Each week the Rampant Scotland Newsletter> includes a number of photographs which illustrate the weather and the seasons, plus the flora and fauna of the current week around Scotland. There are often so many such graphics of Scottish subjects worth including that this separate "colour supplement" is created where some of the best pictures can be displayed in a larger format. Here is this week's crop of Scottish views!
There is no doubt that daffodils (also known as narcissi) have become a potent symbol of springtime. They may not be the earliest flowering bulb in the garden, but their profusion and bright colour make them stand out.
This photograph shows the traditional golden daffodil with its frilly trumpet. It was taken late in the afternoon as the low sun cast deep shadows but the flower itself was in the bright sunlight.
Over the years, variants of the basic daffodil have been developed - this one has a long orange trumpet and the petals seem to dance in the breeze!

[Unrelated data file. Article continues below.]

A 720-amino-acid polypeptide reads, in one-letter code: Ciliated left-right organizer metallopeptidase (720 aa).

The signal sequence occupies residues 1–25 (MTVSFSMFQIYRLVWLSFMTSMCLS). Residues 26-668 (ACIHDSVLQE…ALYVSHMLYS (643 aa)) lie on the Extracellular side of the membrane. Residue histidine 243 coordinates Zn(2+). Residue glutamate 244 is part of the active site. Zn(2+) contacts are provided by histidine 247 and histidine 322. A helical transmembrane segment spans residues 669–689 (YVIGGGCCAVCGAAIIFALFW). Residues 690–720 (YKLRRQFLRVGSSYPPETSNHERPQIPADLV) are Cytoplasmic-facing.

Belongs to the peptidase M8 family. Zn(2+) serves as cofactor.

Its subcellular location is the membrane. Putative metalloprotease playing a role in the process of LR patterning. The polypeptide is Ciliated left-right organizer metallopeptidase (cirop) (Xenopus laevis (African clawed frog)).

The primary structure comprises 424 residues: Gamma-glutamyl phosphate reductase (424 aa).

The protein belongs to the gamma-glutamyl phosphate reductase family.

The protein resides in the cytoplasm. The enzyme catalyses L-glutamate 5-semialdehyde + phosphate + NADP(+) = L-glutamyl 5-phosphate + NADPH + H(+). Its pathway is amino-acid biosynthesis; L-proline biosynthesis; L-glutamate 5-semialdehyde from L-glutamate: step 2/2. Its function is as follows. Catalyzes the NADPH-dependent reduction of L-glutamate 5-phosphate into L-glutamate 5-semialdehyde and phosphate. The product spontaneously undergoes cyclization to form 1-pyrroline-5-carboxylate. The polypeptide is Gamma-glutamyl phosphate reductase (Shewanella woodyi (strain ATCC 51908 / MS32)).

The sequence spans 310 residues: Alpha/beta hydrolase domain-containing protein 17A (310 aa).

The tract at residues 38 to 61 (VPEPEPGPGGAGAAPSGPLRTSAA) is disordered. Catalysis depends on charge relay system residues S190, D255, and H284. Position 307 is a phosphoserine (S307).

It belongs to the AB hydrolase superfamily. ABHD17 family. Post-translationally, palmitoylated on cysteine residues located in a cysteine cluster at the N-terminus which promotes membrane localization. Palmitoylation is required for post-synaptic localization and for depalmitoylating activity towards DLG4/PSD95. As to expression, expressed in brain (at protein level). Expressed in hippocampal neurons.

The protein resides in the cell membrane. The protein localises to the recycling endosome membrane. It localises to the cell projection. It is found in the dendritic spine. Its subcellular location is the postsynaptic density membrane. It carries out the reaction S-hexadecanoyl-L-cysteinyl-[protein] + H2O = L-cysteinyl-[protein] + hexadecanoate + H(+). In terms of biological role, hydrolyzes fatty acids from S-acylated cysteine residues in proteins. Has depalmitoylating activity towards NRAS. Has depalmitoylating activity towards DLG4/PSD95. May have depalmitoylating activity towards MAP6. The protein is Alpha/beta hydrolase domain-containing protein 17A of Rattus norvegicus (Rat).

Most of the daffodils on this page were growing along the Fife Coastal Path between Dalgety Bay and Aberdour, with views across the Firth of Forth to Edinburgh in the distance.
This mass of daffodils has been planted by volunteers in aid of the Marie Curie cancer care charity. The daffodil is their symbol and the charity has organised a number of such mass plantings of daffodils. But this has to be one of the best, as it stretches on and on, along the pedestrian (and cycle) pathway.
In recent years, horticulturalists have developed a variety of different versions of the basic daffodil, including this attractive double trumpet version.
This orange trumpet variety was growing against a wall in the churchyard of St Fillans, next door to Aberdour Castle.
If you want to look back at earlier editions of this Colour Supplement, there is an Index Page
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